Last week Bitcoin Magazinereported that 11 member banks of the R3 consortium, a collaborative group of the world’s largest and most influential banks and financial institutions, participated in a pilot test of the Ethereum-based blockchain network. The banks connected on an R3-managed private peer-to-peer distributed ledger, powered by Ethereum technology and hosted on a virtual private network in the Microsoft Azure Blockchain as a Service (BaaS) cloud, to execute simulated financial transactions instantaneously.
R3 is expanding its comparative evaluation project to include other banks, distributed ledger technologies and cloud computing platforms. The latest R3 announcement reveals that the group experimented with five distinct blockchain technologies in parallel in the first test of its kind. The trial represented the trading of fixed income assets between 40 of the world’s largest banks across the blockchains, using five different distributed ledger technologies built by Chain, Eris Industries, Ethereum, IBM and Intel.
“[The banks] evaluated the strengths and weaknesses of each technology by running smart contracts that were programmed to facilitate issuance, secondary trading and redemption of commercial paper, a short-term fixed income security typically issued by corporations to raise funding,” notes the R3 press release, which includes informative statements from the companies whose technologies were assessed in the trial.
“This development further supports R3's belief that close collaboration among global financial institutions and technology providers will create significant momentum behind the adoption of distributed ledger solutions across the industry,” said R3 CEO David Rutter. “These technologies represent a new frontier of innovation and will dramatically improve the way the financial services industry operates, in much the same way as the advent of electronic trading decades ago delivered huge advancements in efficiency, transparency, scalability and security.”
Each of the distributed ledgers ran a smart contract based on identical business logic to enable the banks to accurately compare the difference in performance between them. Cloud computing resources were provided by Microsoft Azure, IBM Bluemix and Amazon AW, to host the distributed ledgers.
ING Bank, a Dutch multinational banking and financial services corporation headquartered in Amsterdam with more than 48 million individual and institutional clients in more than 40 countries, participated in the trial. ING Bank joined R3 in November, stating that joining R3 was the next step with blockchain technology to collaborate on research, design and engineering that will advance innovative solutions for clients that meet banking requirements for security, reliability, performance, scalability and auditing.
“The trial marked an unprecedented scale of institutional collaboration between the financial and technology communities exploring how distributed ledgers can be applied to global financial markets,” notes ING’s announcement of the latest R3 blockchain test.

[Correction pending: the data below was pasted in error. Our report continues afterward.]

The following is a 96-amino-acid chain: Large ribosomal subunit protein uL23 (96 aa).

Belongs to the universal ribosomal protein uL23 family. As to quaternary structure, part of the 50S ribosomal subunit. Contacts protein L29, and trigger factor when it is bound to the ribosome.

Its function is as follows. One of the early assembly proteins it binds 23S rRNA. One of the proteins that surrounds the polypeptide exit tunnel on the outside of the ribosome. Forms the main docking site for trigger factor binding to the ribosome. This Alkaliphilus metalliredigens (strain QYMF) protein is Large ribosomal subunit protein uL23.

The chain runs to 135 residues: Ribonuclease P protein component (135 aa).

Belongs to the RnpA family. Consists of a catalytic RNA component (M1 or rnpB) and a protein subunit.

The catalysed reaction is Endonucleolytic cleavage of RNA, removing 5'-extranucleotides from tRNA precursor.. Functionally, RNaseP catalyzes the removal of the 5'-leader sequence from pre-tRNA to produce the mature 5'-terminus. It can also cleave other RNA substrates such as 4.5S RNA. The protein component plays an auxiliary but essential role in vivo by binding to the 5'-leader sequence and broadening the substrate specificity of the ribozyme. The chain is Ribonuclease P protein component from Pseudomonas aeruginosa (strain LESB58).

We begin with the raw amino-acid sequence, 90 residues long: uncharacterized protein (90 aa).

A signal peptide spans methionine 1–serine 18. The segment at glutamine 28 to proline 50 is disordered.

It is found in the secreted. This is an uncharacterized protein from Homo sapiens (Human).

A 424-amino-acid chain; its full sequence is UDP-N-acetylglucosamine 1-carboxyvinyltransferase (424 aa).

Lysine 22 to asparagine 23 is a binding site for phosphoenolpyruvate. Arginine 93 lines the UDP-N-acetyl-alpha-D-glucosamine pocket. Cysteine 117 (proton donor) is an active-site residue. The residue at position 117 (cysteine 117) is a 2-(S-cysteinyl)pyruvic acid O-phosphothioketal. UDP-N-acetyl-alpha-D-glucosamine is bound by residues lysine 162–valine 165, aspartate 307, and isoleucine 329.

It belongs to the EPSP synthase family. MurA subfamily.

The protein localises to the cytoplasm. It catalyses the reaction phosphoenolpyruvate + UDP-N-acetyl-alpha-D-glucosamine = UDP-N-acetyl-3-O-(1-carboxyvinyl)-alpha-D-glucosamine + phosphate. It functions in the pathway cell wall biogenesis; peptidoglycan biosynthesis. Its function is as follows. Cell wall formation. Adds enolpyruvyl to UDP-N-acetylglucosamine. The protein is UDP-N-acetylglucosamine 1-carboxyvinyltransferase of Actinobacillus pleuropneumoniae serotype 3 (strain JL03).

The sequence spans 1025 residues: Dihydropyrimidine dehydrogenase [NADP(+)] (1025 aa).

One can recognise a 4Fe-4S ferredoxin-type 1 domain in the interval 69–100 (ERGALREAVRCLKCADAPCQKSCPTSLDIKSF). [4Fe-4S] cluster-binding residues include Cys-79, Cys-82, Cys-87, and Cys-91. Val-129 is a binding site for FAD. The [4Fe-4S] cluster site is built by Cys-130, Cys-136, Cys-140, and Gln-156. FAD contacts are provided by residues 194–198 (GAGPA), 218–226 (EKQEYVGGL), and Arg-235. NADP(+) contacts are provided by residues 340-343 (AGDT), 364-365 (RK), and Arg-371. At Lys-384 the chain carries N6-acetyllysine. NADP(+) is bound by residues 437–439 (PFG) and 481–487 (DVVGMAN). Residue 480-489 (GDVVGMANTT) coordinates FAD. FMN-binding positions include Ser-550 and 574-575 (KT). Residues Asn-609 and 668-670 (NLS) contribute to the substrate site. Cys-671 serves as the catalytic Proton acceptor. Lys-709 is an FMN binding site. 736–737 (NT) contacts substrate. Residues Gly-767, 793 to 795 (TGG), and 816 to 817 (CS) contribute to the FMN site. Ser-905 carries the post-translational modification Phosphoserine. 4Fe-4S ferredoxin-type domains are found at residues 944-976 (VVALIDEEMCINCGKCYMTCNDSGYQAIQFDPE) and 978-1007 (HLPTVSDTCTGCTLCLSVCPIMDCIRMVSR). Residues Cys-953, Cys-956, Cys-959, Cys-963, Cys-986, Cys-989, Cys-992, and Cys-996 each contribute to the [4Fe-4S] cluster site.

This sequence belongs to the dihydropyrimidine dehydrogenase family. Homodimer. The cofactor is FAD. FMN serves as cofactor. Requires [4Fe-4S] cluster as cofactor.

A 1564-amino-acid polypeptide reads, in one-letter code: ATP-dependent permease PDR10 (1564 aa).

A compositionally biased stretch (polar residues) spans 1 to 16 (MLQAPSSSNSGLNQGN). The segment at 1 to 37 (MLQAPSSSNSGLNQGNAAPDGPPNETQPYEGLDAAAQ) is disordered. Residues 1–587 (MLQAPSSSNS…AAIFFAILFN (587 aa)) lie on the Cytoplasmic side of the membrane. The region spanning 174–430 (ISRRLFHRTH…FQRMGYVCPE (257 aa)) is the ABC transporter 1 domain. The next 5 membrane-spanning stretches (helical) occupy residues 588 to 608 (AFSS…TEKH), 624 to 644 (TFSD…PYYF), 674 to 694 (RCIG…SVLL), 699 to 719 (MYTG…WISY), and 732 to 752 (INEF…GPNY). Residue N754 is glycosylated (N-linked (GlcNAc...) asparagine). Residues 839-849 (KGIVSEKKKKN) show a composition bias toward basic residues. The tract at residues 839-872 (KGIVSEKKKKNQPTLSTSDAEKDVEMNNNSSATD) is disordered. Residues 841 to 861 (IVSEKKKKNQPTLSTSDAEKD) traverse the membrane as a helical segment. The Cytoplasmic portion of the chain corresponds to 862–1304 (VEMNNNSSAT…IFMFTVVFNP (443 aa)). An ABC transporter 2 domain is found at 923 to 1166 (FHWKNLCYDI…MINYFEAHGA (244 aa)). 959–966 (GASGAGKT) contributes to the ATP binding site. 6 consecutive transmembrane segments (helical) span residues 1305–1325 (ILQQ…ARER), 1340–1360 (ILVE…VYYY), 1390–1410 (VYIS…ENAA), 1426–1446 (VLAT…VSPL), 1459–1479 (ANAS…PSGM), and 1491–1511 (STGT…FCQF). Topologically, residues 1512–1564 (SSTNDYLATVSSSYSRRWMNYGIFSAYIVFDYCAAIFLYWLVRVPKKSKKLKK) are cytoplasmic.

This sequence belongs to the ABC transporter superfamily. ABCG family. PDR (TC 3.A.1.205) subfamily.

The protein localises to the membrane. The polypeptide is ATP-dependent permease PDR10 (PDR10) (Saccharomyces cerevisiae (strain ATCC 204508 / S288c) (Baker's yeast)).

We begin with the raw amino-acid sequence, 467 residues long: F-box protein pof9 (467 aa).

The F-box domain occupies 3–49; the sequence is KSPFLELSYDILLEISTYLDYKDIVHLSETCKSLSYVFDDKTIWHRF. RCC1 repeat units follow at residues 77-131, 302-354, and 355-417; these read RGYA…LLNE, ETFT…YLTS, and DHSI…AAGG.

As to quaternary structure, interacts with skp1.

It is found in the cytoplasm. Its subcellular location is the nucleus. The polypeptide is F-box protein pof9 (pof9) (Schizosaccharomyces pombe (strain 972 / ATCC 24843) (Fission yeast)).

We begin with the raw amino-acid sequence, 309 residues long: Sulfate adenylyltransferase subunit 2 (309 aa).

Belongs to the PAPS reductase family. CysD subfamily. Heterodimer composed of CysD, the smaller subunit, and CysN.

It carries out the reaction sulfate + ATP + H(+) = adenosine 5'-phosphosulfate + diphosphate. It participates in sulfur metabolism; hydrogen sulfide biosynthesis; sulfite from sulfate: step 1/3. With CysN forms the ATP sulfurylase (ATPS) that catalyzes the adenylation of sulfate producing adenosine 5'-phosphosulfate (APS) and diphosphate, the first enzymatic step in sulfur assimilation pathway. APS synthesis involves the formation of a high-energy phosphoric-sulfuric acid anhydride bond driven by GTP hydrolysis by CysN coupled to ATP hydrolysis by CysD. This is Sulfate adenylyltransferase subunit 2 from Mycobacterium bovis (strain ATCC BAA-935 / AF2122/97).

“It is great to see that the trials are bringing all parties so much closer together,” said ING Global Head of Payments Jurgen Vroegh, who is leading the project for ING. “The engagement between the member banks at all levels and across all disciplines was very intense and full of enthusiasm. With constructive in-depth communication we really managed to create an expert community. The trials gave us a higher level of understanding of the various technology options and insight on how smart contracts can really work on a distributed ledger.”
"The successful trial of the five cloud-based emerging blockchain technologies in parallel gave us a lot of insights into how smart contracts work,” Vroegh told Bitcoin Magazine. “Very interesting to learn was that while they all started out with the same basic business assumptions, they all came up with different possible solutions. The insight this gave us is that there are many possible ways to implement smart contracts and that there is still much more for us to discover and many choices to be made."
While Vroegh’s diplomatic statement shows that it’s too early to expect a “winner” to emerge from R3’s comparative study, its open-endedness is informative. In fact, it seems likely that different distributed ledger technologies will coexist, each optimized for specific applications.
R3 will continue to work with the banks in its Global Collaborative Lab over the coming months to test and develop applications based on distributed ledger technology for the financial services industry. According to R3, the Lab has quickly become a center of gravity for collaborative applied blockchain efforts in the financial services and distributed ledger technology industries.